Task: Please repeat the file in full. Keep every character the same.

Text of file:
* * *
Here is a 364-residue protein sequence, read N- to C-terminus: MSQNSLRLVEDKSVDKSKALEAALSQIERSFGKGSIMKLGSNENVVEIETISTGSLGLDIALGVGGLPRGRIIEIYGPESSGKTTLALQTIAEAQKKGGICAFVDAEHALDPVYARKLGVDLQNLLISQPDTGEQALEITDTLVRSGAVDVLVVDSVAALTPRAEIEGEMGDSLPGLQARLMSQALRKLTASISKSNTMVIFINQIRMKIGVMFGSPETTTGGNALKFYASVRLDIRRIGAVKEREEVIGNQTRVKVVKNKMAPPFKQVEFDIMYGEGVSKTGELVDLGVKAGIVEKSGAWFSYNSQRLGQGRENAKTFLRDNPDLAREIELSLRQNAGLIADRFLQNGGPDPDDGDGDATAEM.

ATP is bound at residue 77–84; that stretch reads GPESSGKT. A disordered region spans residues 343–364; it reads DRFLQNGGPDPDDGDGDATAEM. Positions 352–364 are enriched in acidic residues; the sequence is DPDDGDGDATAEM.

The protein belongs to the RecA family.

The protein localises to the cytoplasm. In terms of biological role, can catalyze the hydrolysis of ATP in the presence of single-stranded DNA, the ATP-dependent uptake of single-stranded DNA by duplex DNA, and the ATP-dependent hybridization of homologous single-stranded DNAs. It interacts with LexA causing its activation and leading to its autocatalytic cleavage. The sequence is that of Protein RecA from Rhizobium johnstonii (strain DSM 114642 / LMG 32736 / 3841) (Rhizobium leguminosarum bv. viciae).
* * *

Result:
Here is a 364-residue protein sequence, read N- to C-terminus: MSQNSLRLVEDKSVDKSKALEAALSQIERSFGKGSIMKLGSNENVVEIETISTGSLGLDIALGVGGLPRGRIIEIYGPESSGKTTLALQTIAEAQKKGGICAFVDAEHALDPVYARKLGVDLQNLLISQPDTGEQALEITDTLVRSGAVDVLVVDSVAALTPRAEIEGEMGDSLPGLQARLMSQALRKLTASISKSNTMVIFINQIRMKIGVMFGSPETTTGGNALKFYASVRLDIRRIGAVKEREEVIGNQTRVKVVKNKMAPPFKQVEFDIMYGEGVSKTGELVDLGVKAGIVEKSGAWFSYNSQRLGQGRENAKTFLRDNPDLAREIELSLRQNAGLIADRFLQNGGPDPDDGDGDATAEM.

ATP is bound at residue 77–84; that stretch reads GPESSGKT. A disordered region spans residues 343–364; it reads DRFLQNGGPDPDDGDGDATAEM. Positions 352–364 are enriched in acidic residues; the sequence is DPDDGDGDATAEM.

The protein belongs to the RecA family.

The protein localises to the cytoplasm. In terms of biological role, can catalyze the hydrolysis of ATP in the presence of single-stranded DNA, the ATP-dependent uptake of single-stranded DNA by duplex DNA, and the ATP-dependent hybridization of homologous single-stranded DNAs. It interacts with LexA causing its activation and leading to its autocatalytic cleavage. The sequence is that of Protein RecA from Rhizobium johnstonii (strain DSM 114642 / LMG 32736 / 3841) (Rhizobium leguminosarum bv. viciae).